A REPORT outlining concerns over a proposed new Tesco store has been compiled in preparation for a public debate.
Proposals to build a medium-sized Tesco on land at Queen Street, Great Harwood, has caused controversy in the town with many traders concerned that the development will be detrimental to their own business.
A public exhibition was held in Great Harwood and the results of the consultation have now been handed to the Observer prior to being submitted to the Hyndburn Council planning department.
The report states that a research study commissioned by Hyndburn Council showed that just less than half of spending on food by people in Great Harwood is currently spent in the town.
It states: "It can only be assumed that it is the intention of Tesco to attempt to redress this spending pattern by utilising their considerable retailing skills and financial strength to encourage more local inhabitants to use their services and purchase their goods."
A list of initial concerns has been drawn up including traffic, quality of life, existing businesses and town development.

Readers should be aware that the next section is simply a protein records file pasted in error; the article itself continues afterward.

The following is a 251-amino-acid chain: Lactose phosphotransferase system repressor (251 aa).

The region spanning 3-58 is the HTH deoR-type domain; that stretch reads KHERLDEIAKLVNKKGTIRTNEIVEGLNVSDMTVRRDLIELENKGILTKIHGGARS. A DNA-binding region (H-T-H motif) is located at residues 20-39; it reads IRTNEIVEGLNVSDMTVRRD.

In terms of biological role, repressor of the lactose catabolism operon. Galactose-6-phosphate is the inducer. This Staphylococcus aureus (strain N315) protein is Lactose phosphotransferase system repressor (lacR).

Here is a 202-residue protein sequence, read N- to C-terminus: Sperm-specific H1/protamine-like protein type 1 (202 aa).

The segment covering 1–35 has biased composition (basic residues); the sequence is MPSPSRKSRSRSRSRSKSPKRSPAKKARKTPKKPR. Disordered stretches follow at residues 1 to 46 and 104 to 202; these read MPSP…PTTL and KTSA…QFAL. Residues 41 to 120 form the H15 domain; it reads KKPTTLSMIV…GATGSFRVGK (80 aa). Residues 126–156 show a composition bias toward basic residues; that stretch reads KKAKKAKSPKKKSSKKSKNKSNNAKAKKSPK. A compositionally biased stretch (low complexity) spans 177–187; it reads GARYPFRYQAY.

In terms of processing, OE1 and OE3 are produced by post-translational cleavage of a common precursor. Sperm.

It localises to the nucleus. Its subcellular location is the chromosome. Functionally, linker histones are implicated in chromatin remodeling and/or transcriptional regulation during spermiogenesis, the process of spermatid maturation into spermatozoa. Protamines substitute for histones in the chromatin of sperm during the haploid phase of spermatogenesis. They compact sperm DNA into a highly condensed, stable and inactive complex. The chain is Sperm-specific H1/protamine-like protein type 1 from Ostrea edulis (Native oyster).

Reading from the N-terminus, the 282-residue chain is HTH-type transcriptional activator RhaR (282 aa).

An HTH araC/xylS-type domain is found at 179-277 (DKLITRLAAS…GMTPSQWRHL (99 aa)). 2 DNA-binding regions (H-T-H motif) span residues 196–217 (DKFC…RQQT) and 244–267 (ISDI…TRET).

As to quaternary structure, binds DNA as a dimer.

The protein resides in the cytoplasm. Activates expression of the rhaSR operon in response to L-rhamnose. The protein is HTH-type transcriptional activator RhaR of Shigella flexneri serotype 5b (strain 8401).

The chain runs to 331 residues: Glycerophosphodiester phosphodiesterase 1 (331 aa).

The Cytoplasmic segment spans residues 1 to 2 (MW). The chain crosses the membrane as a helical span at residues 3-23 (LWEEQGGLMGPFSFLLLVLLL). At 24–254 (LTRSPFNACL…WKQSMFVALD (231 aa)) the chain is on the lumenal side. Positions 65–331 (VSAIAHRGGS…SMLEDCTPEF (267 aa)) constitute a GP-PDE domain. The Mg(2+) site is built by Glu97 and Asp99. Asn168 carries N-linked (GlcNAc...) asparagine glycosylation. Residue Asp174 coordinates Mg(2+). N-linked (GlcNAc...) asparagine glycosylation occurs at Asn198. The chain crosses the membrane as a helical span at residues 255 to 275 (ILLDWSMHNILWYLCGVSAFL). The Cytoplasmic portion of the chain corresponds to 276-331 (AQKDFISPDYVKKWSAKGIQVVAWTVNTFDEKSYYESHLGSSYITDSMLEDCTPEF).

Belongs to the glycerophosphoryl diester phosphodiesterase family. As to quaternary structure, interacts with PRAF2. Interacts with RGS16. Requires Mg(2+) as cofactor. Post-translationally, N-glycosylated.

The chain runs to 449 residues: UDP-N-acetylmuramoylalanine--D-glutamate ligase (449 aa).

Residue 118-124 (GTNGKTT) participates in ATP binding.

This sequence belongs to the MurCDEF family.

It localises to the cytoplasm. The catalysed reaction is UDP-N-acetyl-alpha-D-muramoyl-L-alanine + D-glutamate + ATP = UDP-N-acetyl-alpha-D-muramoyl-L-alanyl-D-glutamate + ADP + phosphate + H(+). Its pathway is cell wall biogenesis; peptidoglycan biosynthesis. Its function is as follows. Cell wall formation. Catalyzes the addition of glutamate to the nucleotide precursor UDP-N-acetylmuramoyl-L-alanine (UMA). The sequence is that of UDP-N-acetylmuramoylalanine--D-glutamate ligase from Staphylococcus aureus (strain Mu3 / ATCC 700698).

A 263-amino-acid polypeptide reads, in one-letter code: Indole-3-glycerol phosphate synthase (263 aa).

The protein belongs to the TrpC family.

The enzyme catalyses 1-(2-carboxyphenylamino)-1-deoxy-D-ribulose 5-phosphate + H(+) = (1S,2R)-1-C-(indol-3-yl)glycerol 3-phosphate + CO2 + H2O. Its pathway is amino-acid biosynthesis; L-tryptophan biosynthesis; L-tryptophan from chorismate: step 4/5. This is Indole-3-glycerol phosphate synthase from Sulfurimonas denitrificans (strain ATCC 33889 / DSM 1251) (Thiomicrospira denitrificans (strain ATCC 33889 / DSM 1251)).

The report said that anyone living in Great Harwood is aware of congestion along upper Queen Street in normal circumstances and queries still needing an answer include:
- What increase in traffic is expected on main roads into town from the directions of Rishton, Clayton-le-Moors, Whalley and Clitheroe?
- Are there any plans to create pedestrian crossings on the roads close to the new store?
The quality of life for people living in Great Harwood is to remain a priority during any new developments.
Tesco planners have also stated that they will use "materials from sustainable sources and the very latest in environmentally friendly equipment". The report said that more information is needed on the total carbon footprint of the store and the quantity of waste the store will generate each year and what proportion of it will be disposed of in local landfill sites.
Although all of the goods which will be sold in Tesco are already available in local shops, it is hoped that shoppers from outside of the area will be attracted and will be encouraged to use other shopping facilities when visiting.
A Section 106 agreement may also be attached to a planning approval to ensure a number of other criteria are met by the developers.